Daily Meditations

The Reality of Love


Look at your life and see how you have filled its emptiness with people. As a result they have a stranglehold on you. See how they control your behavior by their approval and disapproval. They hold the power to ease your loneliness with their company, to send your spirits soaring with their praise, to bring you down to the depths with their criticism and rejection. Take a look at yourself spending almost every waking minute of your day placating and pleasing people, whether they are living or dead. You live by their norms, conform to their standards, seek their company, desire their love, dread their ridicule, long for their applause, meekly submit to the guilt they lay upon you; you are terrified to go against the fashion in the way you dress or speak or act or even think. And observe how even when you control them you depend on them and are enslaved by them.

People have become so much a part of your being that you cannot even imagine living a life that is unaffected or uncontrolled by them. As a matter of fact, they have convinced you that if you ever broke free of them, you would become an island—solitary, bleak, unloving. But the exact opposite is true. How can you love someone whom you are a slave to? How can you love someone whom you cannot live without? You can only desire, need, depend and fear and be controlled. Love is to be found only in fearlessness and freedom. How do you achieve this freedom? By means of a two-pronged attack on your dependency and slavery.

First, awareness. It is next to impossible to be dependent, to be a slave, when one constantly observes the folly of one’s dependence. But awareness may not be enough for a person whose addiction is people. You must cultivate activities that you love. You must discover work that you do, not for its utility, but for itself. Think of something that you love to do for itself, whether it succeeds or not, whether you are praised for it or not, whether you are loved and rewarded for it or not, whether people know about it and are grateful to you for it or not. How many activities can you count in your life that you engage in simply because they delight you and grip your soul? Find them out; cultivate them, for they are your passport to freedom and to love.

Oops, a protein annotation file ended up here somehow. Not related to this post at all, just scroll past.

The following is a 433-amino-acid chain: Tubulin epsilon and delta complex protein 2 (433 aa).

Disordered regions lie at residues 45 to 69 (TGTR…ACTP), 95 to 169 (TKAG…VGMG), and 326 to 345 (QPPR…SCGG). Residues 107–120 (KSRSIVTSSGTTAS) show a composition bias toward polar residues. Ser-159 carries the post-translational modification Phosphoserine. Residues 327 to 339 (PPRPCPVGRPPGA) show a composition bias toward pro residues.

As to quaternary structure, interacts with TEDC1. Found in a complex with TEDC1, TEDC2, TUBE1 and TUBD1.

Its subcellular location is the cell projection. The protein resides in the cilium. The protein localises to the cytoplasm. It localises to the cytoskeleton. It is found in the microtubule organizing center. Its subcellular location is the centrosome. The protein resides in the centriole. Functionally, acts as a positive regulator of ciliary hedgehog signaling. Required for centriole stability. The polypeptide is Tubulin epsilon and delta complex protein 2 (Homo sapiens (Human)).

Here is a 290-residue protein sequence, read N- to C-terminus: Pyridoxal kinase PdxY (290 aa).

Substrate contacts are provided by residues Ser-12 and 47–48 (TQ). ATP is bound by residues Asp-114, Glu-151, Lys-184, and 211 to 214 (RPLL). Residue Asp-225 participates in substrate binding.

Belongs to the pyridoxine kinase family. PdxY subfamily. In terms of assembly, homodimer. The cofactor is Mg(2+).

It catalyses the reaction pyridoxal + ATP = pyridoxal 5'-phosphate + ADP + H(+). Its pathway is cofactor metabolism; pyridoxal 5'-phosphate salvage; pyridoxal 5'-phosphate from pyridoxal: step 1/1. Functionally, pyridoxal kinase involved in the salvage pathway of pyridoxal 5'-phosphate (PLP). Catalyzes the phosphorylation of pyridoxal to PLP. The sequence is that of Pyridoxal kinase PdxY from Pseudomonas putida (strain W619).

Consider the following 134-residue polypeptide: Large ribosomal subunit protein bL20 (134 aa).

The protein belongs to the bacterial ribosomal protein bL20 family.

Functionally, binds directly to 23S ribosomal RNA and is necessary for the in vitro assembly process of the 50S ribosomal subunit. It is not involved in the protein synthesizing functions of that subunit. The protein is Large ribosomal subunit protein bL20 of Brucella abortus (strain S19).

Here too you have probably been brainwashed into the following consumeristic way of thinking: To enjoy a poem or a landscape or a piece of music seems a waste of time; you must produce a poem or a composition or a work of art. Even to produce it is of little value in itself; your work must be known. What good is it if no one ever knows it? And even if it is known, that means nothing if it is not applauded and praised by people. Your work achieves maximum value if it becomes popular and sells! So you are back again into the arms and control of people. The value of an action, according to them, is not in its being loved and done and enjoyed for itself, but in its success.

The royal road to mysticism and to Reality does not pass through the world of people. It passes through the world of actions that are engaged in for themselves without an eye to success or to gain—or profit actions. Contrary to popular beliefs, the cure for lovelessness and loneliness is not company but contact with Reality. The moment you touch this Reality you will know what freedom and love are. Freedom from people—and so the ability to love them.

You must not think for love to arise in your heart, you must first meet people. That would not be love but attraction or compassion. Rather it is love that first springs in the heart through your contact with the Real. Not love for any particular person or thing but the reality of love—an attitude, a disposition of love. This love then radiates outward to the world of things and persons.

If you desire this love to exist in your life you must break loose from your inward dependence on people by becoming aware of it and by engaging in activities that you love to do for themselves.

From Anthony De Mello, The Way to Love: The Last Meditations of Anthony De Mello